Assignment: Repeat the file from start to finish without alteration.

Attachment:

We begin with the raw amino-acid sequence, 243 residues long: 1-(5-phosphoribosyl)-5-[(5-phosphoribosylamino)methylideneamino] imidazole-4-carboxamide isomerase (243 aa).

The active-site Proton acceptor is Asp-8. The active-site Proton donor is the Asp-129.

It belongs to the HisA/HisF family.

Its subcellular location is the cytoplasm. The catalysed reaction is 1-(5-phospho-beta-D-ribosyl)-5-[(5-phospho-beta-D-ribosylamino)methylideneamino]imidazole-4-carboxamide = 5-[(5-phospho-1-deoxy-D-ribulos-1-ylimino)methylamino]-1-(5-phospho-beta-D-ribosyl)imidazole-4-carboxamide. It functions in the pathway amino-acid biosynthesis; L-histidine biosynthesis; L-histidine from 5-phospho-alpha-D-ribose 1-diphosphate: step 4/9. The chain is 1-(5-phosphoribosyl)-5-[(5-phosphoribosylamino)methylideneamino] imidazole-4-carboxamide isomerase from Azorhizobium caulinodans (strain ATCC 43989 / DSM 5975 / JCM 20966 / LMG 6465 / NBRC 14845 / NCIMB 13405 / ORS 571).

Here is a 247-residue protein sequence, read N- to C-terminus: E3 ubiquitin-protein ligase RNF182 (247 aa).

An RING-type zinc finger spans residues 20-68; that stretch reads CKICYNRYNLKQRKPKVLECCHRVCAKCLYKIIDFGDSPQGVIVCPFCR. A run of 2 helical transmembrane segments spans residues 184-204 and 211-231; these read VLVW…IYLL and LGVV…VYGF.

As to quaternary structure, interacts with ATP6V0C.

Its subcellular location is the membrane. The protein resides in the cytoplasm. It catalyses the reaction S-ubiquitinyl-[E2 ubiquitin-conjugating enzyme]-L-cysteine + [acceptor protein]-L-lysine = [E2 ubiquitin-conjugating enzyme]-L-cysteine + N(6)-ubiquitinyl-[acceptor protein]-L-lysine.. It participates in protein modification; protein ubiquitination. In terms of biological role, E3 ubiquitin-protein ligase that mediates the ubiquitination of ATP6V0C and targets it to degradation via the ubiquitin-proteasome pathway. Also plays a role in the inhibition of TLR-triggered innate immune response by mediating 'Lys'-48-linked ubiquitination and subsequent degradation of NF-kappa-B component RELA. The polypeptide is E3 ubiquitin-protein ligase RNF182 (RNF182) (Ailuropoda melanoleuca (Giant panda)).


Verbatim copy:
We begin with the raw amino-acid sequence, 243 residues long: 1-(5-phosphoribosyl)-5-[(5-phosphoribosylamino)methylideneamino] imidazole-4-carboxamide isomerase (243 aa).

The active-site Proton acceptor is Asp-8. The active-site Proton donor is the Asp-129.

It belongs to the HisA/HisF family.

Its subcellular location is the cytoplasm. The catalysed reaction is 1-(5-phospho-beta-D-ribosyl)-5-[(5-phospho-beta-D-ribosylamino)methylideneamino]imidazole-4-carboxamide = 5-[(5-phospho-1-deoxy-D-ribulos-1-ylimino)methylamino]-1-(5-phospho-beta-D-ribosyl)imidazole-4-carboxamide. It functions in the pathway amino-acid biosynthesis; L-histidine biosynthesis; L-histidine from 5-phospho-alpha-D-ribose 1-diphosphate: step 4/9. The chain is 1-(5-phosphoribosyl)-5-[(5-phosphoribosylamino)methylideneamino] imidazole-4-carboxamide isomerase from Azorhizobium caulinodans (strain ATCC 43989 / DSM 5975 / JCM 20966 / LMG 6465 / NBRC 14845 / NCIMB 13405 / ORS 571).

Here is a 247-residue protein sequence, read N- to C-terminus: E3 ubiquitin-protein ligase RNF182 (247 aa).

An RING-type zinc finger spans residues 20-68; that stretch reads CKICYNRYNLKQRKPKVLECCHRVCAKCLYKIIDFGDSPQGVIVCPFCR. A run of 2 helical transmembrane segments spans residues 184-204 and 211-231; these read VLVW…IYLL and LGVV…VYGF.

As to quaternary structure, interacts with ATP6V0C.

Its subcellular location is the membrane. The protein resides in the cytoplasm. It catalyses the reaction S-ubiquitinyl-[E2 ubiquitin-conjugating enzyme]-L-cysteine + [acceptor protein]-L-lysine = [E2 ubiquitin-conjugating enzyme]-L-cysteine + N(6)-ubiquitinyl-[acceptor protein]-L-lysine.. It participates in protein modification; protein ubiquitination. In terms of biological role, E3 ubiquitin-protein ligase that mediates the ubiquitination of ATP6V0C and targets it to degradation via the ubiquitin-proteasome pathway. Also plays a role in the inhibition of TLR-triggered innate immune response by mediating 'Lys'-48-linked ubiquitination and subsequent degradation of NF-kappa-B component RELA. The polypeptide is E3 ubiquitin-protein ligase RNF182 (RNF182) (Ailuropoda melanoleuca (Giant panda)).